An unpredictable tournament was, in the end, won by the favorite, when Spain emerged from a brawl of a final against the Netherlands clutching the prize. Spain becomes only the third nation to win the World Cup while holding the European title (the others being West Germany and France) and the first to triumph in the final after losing its first match. Spain's occasionally explosive but predominantly neat and composed soccer produces unfathomably flawless statistics. The trophy rewarded its loyalty to that approach regardless of its reception elsewhere around the globe and in the face of a violent final.
The Netherlands, has raged at the referee's handling of Sunday's match, in which the Oranje saw nine yellow cards and one red, but its two midfield enforcers could both have been sent off before halftime, and probably would have been in a less important match.
On Saturday, the Germans made certain of a European sweep of the top three spots, a result that had looked incredibly unlikely midway through the tournament. Embroiled in scandal from the moment they stepped off the plane, the French at least laid down their farcical exit as a crash mat when Italy later hit bottom. Having squeaked through qualifying, Portugal only really roused itself against North Korea, while England proved that qualifying strongly doesn't always mean much. Denmark was knocked off its stride by an effervescent Japanese side and even Spain lost to Switzerland.
While the harbingers of Eurodoom solemnly rang their bells, the Central and South Americans made hay. Uruguay, Argentina, Mexico, Brazil, Chile and Paraguay all emerged from the group stage playing, for the most part, the tournament's most adventurous football. A maximum of four could survive the round of 16, since Chile and Mexico faced Brazil and Argentina, respectively, and all four duly went through. Doo-oom! tolled the bells. Doo-oom!
But as quickly as the storm clouds had gathered over Europe, they dispersed. The Netherlands forced Brazil into a calamitous second-half capitulation and Spain refused to share the ball with Paraguay. Argentina was poleaxed by a Germany side that picked up where it had left off against England. Had Uruguay not (literally) snatched victory from Ghana in the 121st minute, South America would have been cut from the fixture list entirely.
The near-absence of African nations from the knockout stages bucked the trend of unpredictability. Ivory Coast's labored efforts mirrored those of talismanic striker
But Africa's first World Cup has been, by all accounts, a barnstorming success, despite the rampant skepticism that marked the build-up to South Africa 2010. The fate that befell Togo's squad at January's African Cup of Nations seemed only to confirm the worst fears about security surrounding an event like this -- even Archbishop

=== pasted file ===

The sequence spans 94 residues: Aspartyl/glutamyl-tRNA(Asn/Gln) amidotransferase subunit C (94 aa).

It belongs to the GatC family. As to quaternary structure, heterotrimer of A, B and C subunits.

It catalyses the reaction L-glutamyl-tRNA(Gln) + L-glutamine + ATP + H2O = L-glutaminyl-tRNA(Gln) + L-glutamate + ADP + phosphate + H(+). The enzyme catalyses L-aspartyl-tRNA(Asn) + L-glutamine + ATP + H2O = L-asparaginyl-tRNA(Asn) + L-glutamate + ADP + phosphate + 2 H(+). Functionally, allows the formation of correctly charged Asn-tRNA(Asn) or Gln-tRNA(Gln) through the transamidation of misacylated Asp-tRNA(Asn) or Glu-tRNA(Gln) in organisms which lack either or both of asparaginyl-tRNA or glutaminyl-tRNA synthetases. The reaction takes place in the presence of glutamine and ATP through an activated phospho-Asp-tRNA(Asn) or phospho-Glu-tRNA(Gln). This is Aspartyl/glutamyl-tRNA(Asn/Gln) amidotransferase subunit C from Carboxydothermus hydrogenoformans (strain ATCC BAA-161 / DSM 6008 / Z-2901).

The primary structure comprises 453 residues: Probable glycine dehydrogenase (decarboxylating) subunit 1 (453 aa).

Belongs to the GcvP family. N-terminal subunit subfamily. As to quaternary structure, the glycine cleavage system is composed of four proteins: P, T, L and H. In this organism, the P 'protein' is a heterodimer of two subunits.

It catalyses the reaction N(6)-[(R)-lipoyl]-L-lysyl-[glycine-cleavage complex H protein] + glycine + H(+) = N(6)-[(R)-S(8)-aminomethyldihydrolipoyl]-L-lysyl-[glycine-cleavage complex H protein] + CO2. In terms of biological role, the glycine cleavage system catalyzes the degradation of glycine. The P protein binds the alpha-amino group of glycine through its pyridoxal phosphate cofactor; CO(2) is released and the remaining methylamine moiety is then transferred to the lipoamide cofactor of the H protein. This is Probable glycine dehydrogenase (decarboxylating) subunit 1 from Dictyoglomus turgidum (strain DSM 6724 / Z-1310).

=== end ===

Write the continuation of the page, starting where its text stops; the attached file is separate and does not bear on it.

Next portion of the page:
Not only has the tournament passed with relatively little crime (about 100 people have been charged with low-level offenses), but it also has become the third-best-attended World Cup. Though some of the fields have struggled to stand up to the schedule and there have been some problems for fans traveling between cities, the stadiums, which many feared would not be ready, have been excellent.
"The atmosphere was incredible," German Chancellor
FIFA's Technical Study Group might have seen fit to restrict him to the Young Player category, but it's absurd to have a conversation about the tournament's best players without including Germany's
Forlan was voted the official player of the tournament and he was indeed impressive -- his mastery of the supposedly uncontrollable Jabulani ball was sublime. As was
A number of star players didn't perform in South Africa, including
But goalkeepers were the most regular occupants of this spot, starting with England's
We can't let the strikers off scot-free, though -- not when there's
A quick look at the 10-man Golden Ball short list will tell you that defenders have a hard time getting recognized for their contribution. So a word for a quartet of fullbacks who caught the eye during the last month: Chile's
From a U.S. perspective -- or rather, a Brit perspective on the U.S. -- Donovan has had rather more of the attention than two players who really deserve plaudits for their performances:
The perfect goal is all a matter of taste, and there was something to suit most palates here. A bullet from an unfathomable angle take your fancy, sir? Try
2) One of the only marks Italy made on the finals was
The World Cup is not a uniformly happy time for coaches. A dozen of them ended the tournament circling ads in the jobs pages and there are doubts over the futures of several more. Some were already going, such as France's
It was a happier tournament for
But no coach's corner would be complete without
"Let us keep celebrating, let the vuvuzelas keep blowing and let the football festival continue at Soccer City and the fan parks. This has been a truly inspiring, moving and uplifting month. Well done, South Africa."